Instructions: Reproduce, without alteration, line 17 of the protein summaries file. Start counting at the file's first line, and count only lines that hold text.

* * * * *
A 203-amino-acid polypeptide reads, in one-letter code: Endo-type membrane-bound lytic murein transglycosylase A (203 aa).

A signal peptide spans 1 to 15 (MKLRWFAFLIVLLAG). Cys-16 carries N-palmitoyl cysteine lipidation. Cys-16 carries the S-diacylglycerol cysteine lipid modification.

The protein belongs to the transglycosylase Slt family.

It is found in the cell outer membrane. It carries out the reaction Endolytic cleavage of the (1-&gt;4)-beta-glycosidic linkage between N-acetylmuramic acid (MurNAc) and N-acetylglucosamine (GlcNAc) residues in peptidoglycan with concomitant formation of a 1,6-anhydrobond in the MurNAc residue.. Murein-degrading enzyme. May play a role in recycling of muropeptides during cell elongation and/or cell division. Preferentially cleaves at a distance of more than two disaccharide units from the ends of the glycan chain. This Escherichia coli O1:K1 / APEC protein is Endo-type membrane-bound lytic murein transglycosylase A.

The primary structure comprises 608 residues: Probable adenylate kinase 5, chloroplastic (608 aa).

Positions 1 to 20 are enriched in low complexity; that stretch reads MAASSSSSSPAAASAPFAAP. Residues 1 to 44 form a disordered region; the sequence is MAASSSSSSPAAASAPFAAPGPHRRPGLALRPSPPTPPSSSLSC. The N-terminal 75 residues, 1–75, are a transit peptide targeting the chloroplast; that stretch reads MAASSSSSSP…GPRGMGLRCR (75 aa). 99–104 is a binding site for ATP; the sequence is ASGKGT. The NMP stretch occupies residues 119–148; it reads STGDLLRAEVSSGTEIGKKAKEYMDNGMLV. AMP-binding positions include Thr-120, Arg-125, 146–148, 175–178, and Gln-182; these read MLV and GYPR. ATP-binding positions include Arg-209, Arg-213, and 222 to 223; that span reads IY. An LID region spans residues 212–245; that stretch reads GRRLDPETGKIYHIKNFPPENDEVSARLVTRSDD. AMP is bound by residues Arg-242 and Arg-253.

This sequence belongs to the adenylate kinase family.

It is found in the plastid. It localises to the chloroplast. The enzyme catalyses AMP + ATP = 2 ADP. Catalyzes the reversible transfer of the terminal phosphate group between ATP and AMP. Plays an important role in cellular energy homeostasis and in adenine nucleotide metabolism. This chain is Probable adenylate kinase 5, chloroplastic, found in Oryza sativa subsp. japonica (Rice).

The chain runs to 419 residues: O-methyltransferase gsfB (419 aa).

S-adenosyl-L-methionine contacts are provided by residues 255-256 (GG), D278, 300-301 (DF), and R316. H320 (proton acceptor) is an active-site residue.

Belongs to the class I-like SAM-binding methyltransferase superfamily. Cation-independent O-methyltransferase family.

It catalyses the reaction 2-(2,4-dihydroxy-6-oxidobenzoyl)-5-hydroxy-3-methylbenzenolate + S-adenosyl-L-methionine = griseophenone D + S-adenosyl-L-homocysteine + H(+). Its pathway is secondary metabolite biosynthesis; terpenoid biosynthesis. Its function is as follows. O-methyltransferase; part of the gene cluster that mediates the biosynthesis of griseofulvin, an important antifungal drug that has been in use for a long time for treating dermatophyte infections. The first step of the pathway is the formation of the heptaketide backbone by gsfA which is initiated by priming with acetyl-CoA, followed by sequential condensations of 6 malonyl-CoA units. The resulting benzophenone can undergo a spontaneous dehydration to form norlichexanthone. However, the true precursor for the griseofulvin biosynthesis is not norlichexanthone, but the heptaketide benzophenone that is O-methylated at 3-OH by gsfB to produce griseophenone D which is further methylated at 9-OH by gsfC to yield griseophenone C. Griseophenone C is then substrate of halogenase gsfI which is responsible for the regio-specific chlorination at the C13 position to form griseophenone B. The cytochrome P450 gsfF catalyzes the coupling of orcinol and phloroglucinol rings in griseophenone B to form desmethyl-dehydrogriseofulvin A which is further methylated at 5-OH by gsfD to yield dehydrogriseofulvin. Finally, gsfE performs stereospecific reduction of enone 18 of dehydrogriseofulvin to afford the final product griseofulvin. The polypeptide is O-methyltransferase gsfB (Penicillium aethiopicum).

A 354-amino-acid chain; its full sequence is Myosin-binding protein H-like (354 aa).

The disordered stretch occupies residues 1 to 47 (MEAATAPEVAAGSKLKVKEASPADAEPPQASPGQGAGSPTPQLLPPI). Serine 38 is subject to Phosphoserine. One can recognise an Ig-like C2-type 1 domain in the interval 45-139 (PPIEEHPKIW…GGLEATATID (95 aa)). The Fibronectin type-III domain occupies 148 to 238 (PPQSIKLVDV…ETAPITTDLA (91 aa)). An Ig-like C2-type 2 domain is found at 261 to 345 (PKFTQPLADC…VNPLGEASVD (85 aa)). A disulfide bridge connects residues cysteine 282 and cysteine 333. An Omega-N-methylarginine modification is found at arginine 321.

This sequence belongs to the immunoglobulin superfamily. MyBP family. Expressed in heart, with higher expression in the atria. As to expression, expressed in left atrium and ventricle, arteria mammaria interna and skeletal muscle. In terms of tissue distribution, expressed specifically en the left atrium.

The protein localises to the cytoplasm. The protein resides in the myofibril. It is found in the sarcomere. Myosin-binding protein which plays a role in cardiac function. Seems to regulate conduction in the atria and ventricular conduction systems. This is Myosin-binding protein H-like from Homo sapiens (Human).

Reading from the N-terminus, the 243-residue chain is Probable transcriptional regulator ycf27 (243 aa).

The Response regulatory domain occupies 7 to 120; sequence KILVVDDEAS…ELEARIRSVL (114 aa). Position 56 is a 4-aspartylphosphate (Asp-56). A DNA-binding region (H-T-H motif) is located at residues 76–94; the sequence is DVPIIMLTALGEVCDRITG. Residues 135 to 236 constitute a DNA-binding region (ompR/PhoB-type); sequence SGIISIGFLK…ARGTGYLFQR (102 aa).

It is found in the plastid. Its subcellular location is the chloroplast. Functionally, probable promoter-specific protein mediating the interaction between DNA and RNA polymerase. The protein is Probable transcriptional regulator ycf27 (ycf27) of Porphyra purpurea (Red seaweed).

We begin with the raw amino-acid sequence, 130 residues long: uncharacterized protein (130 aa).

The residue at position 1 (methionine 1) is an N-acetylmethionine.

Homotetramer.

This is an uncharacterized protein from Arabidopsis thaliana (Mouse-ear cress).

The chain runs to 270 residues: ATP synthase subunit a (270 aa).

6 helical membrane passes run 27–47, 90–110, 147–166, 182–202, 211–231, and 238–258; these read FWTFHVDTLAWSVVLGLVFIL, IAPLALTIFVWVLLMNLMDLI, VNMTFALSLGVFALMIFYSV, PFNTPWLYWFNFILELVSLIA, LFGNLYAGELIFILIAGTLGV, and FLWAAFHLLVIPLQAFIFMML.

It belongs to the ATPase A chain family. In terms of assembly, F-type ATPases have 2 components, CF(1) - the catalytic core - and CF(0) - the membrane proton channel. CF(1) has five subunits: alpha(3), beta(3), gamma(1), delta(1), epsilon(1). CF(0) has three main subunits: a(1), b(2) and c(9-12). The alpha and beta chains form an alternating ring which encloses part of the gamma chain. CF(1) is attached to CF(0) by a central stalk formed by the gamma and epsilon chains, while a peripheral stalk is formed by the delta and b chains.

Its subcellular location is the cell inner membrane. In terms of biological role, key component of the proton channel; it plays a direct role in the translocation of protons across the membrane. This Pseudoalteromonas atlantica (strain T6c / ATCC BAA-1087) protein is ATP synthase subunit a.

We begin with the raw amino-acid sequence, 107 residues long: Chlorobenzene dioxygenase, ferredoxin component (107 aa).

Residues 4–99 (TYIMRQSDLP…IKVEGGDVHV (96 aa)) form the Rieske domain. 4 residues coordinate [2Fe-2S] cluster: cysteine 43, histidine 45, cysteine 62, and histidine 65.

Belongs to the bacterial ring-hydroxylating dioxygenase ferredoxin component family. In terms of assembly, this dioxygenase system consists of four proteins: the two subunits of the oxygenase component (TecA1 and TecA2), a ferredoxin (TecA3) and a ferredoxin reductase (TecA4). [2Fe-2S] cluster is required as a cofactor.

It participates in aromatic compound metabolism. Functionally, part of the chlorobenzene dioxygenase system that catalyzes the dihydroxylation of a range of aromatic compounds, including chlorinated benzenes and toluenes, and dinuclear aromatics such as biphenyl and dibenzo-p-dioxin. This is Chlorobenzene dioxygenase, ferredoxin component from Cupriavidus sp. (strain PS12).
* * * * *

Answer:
Reading from the N-terminus, the 243-residue chain is Probable transcriptional regulator ycf27 (243 aa).